Suits and Swords Review

Don’t get caught counting cards in this one

As someone who makes most of his income working in the casino industry, but also enjoys playing and writing about RPGs, I sometimes feel games like Suits and Swords are messing with my head. Splicing together blackjack and a fantasy RPG could be really intriguing. Or it could be a disaster, as splicing in general sometimes is. This game manages to be neither, ending up a middle-of-the-road experience in both content and execution.

Unlike some other casino-RPG hybrids, having the inhabitants of the Suits and Swords world play blackjack to fight their battles makes some sense. That’s because the whole place is themed like a deck of playing cards, with four distinctly different lands – Heart Union, Diamond Empire, Club Kingdom and Spade Nation – in which to adventure.

Suits and Swords

As Captain Black Jack (get it?), you return to find all four nations have come under the sway of the evil Joker. No, not the famous one, but their inspiration is clearly the same. To get to him and set things right, you’ve got to defeat a number of enemies and brainwashed friends by defeating them in head-to-head blackjack play.

Most people know at least the basics of blackjack, so I won’t go into the rules here. Suffice it to say that in each round of play, if you get closer to 21 without going over than your opponent, your character attacks. The reverse is also true, and if both sides bust or have equal totals, it’s a push and no damage is done either way. Better totals do more damage, so a 21 takes away more hit points from an enemy than a 19.

Several real casino blackjack options are available, including doubling down on your first two cards and splitting identical cards into two separate hands. There are also plenty of other wrinkles to a hand that you can’t use in a real gambling hall, like magic cards that can add or subtract points from your total after you stand. I’m pretty sure the floor people at my employer’s place would frown on those.

Suits and Swords

In theory, magic should spice things up quite a bit, and it does add some strategy to the way you play since you can choose gear that either boosts your attack and defense values, or opt for weapons and armor that allow you to use more magic cards or even summon companion characters to lend a hand. But since enemies can use similar tricks, every round turns into something chaotic that rarely resembles “real” blackjack. You almost always need a 20 or 21 to win, the AI makes some strange decisions, and you end up hitting hands you would never hit in real life.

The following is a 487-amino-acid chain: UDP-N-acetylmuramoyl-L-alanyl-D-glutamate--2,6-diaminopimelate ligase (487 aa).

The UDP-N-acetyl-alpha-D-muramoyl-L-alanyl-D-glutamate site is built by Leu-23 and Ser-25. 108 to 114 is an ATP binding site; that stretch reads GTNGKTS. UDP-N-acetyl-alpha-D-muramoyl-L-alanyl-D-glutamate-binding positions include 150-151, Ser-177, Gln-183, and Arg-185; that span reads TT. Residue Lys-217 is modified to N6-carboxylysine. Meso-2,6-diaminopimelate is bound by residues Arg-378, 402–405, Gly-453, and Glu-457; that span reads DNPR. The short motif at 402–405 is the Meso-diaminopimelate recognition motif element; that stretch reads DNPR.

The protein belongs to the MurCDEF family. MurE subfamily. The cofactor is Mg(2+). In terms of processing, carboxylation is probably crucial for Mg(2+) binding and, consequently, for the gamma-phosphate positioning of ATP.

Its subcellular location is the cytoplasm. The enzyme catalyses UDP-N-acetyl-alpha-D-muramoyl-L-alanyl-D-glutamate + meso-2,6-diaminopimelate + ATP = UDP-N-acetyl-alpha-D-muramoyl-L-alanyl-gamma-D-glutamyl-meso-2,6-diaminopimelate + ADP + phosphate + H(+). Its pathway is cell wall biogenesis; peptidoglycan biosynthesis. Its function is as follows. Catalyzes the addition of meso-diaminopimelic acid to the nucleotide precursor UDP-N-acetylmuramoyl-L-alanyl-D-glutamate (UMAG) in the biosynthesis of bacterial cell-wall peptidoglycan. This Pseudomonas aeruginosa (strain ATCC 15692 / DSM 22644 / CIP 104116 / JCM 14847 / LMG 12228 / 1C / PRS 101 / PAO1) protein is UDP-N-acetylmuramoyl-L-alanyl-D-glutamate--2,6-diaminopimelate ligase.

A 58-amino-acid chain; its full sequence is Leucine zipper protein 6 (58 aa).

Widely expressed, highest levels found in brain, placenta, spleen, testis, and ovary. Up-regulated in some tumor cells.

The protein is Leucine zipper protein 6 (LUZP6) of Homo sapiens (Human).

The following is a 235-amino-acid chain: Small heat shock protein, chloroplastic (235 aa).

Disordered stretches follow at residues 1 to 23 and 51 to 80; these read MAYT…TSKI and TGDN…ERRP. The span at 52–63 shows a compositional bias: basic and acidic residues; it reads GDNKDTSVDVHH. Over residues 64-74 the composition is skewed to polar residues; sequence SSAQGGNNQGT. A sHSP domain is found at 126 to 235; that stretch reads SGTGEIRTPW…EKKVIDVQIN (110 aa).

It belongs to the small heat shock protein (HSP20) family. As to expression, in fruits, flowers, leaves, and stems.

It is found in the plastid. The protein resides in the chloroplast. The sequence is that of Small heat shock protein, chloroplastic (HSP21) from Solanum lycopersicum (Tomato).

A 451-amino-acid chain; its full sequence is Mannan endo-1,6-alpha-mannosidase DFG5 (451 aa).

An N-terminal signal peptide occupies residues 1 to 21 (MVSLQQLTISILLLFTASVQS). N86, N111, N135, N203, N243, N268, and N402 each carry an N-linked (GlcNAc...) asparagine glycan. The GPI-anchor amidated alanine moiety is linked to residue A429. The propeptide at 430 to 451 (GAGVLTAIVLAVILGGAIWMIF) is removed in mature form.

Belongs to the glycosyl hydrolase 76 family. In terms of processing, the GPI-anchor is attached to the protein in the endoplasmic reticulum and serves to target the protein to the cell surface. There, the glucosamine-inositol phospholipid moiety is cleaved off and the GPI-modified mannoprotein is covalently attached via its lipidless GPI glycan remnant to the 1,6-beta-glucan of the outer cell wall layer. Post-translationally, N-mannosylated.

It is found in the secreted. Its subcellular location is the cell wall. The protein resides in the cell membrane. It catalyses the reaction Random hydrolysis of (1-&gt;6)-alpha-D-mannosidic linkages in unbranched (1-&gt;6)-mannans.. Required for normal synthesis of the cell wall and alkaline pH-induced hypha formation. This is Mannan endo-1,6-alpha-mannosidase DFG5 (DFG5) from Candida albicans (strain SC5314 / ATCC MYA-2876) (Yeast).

On top of that, some of your magic cards aren’t nearly as useful as they could be because you can only play them until you stand. For instance, there are “attack” cards that allow you to add or subtract points from your opponent, but since you have to play them when only one card is visible in the AI hand, it’s virtually impossible to tell if they will help or hinder your foe. That’s too random for my tastes.

There are also way too many times you’ll just get beaten badly, especially in battles with multiple enemies at once where they swap in after every round. Your choices are to pay a fairy to heal you and continue on or replay the battle again from the beginning. That’s a drag, particularly in the more linear parts of your quest.

Suits and Swords

On the plus side, gear selection is good and gets better as you go, and real-money gold purchases can get you the better stuff faster if you’re so inclined. The devs at n-Space also populated their playing card world with interesting character designs, at least as long as you can forgive some of the pun-dependent names.

The graphics aren’t as hot. Everything seems a little stiffly animated and not as sharp as it could be. I’m not sure I’d go as far as some people and say it feels like a Flash game, but saying it’s a step behind at a time when mobile and tablet games are constantly improving in this area isn’t unfair.

Whether it’s personal or not (and I’d be pretty egotistical to think that it is!), I’m sure people are going to keep combining RPGs and casino games, and hopefully someday one of them will flat out blow me away. Until then, Suits and Swords is ready to download for free if you have to have blackjack with your adventuring. And may the cards ever be in your favor if you do.

Content writer

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